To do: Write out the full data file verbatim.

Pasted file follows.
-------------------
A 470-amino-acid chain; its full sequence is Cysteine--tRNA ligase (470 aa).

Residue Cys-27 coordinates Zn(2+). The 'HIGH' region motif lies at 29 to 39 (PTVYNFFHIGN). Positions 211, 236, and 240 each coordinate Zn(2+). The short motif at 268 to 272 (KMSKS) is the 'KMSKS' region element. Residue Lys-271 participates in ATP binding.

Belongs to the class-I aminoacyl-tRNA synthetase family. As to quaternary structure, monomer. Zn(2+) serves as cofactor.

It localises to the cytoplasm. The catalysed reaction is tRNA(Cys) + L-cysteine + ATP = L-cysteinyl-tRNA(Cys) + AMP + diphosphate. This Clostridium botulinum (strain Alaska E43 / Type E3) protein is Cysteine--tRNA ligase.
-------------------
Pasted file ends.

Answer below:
A 470-amino-acid chain; its full sequence is Cysteine--tRNA ligase (470 aa).

Residue Cys-27 coordinates Zn(2+). The 'HIGH' region motif lies at 29 to 39 (PTVYNFFHIGN). Positions 211, 236, and 240 each coordinate Zn(2+). The short motif at 268 to 272 (KMSKS) is the 'KMSKS' region element. Residue Lys-271 participates in ATP binding.

Belongs to the class-I aminoacyl-tRNA synthetase family. As to quaternary structure, monomer. Zn(2+) serves as cofactor.

It localises to the cytoplasm. The catalysed reaction is tRNA(Cys) + L-cysteine + ATP = L-cysteinyl-tRNA(Cys) + AMP + diphosphate. This Clostridium botulinum (strain Alaska E43 / Type E3) protein is Cysteine--tRNA ligase.